During an exercise, forces are asked to respond to a fictitious scenario that resembles what might occur in real life. Exercises cover the full range of military operations, from combat to humanitarian relief and from stabilisation to reconstruction. They can last from a day to several weeks and can vary in scope from a few officers working on an isolated problem, to full-scale combat scenarios involving aircraft, navy ships, artillery pieces, armoured vehicles and thousands of troops.
Alliance exercises are supported by NATO countries and, as appropriate, by partner countries, which provide national commitments in the form of troops, equipment or other types of support. The participating countries are normally responsible for funding any form of national contribution.
Each exercise has pre-specified training objectives which drive the selection of activities. Objectives may be to build skills and knowledge, practise coordination mechanisms, or validate procedures.
At the conclusion of an exercise, commanders and, in many cases, troops collectively review their performance. This process allows them to identify areas that work well (“best practices”) and areas that can be improved (“lessons learned”). In this way, exercises facilitate continuous improvement of interoperability, efficiency and performance.
Military Training and Exercise Programme
Events and activities related to NATO training and exercises are developed by NATO’s two strategic commands – Allied Command Operations (ACO) and Allied Command Transformation (ACT). This process culminates with the publication of the annual Military Training and Exercise Programme (MTEP). Since July 2012, ACO is responsible for setting the training requirements and conducting NATO’s evaluations, while ACT is responsible for managing the MTEP and executing the exercise programme.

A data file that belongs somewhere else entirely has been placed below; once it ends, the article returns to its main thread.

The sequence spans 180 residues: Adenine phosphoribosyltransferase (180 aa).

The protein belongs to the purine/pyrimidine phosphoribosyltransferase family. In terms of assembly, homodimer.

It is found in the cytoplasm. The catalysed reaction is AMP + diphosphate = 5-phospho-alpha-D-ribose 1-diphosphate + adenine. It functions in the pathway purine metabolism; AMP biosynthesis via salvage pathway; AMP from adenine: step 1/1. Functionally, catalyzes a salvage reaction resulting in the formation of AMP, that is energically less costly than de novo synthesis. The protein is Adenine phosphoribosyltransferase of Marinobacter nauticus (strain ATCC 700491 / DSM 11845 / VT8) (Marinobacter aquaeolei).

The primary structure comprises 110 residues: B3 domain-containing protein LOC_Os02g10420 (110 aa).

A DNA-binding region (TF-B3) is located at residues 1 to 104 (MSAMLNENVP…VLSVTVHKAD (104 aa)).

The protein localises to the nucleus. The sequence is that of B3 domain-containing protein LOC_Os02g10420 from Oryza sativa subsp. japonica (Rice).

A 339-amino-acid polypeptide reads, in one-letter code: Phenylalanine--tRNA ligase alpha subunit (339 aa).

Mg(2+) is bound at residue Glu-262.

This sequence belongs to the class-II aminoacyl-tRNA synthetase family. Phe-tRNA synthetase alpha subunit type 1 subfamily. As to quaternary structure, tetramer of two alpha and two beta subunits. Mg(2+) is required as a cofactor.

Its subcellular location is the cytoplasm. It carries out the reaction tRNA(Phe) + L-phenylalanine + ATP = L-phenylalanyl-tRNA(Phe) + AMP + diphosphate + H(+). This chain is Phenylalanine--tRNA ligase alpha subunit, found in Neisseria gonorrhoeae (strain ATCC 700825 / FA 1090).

The MTEP provides detailed information on training, exercises and related activities scheduled for the next five calendar years. The detailed specifications of an exercise are developed one or two years prior to the start of the exercise.
The document is based on the priorities and intent of the Strategic Commanders. The areas typically included are current and future operations, the NATO Response Force, transformational experimentation and NATO’s military cooperation programmes.
NATO exercise requirements are coordinated during MTEP Programming Board Meetings (which are open to representatives from partner countries) starting at least 18 months before the beginning of the next cycle. Preliminary planning culminates in the NATO Training and Exercise Conference, where NATO Commands, NATO member and partner countries, and other invitees conduct final exercise coordination and provide support to the annual MTEP.
Exercises are organised in both the military and civilian structures of the Alliance. NATO holds exercises based on its political arrangements, concepts and procedures so as to refine consultations and decision-making architecture and capabilities. Political exercises also aim to ensure that primary advisers – non-elected senior political officials and military commanders in capitals and within the NATO structures – are provided with opportunities to maintain their awareness of how complex, multinational organisations such as NATO work. In some instances, partners engaged in NATO-led operations are able to participate in certain aspects of these exercises.
NATO, and more specifically Supreme Headquarters Allied Powers Europe (SHAPE), publishes its annual exercise programme online. In the spirit of the Vienna Document on ensuring military transparency, NATO also adheres to the followi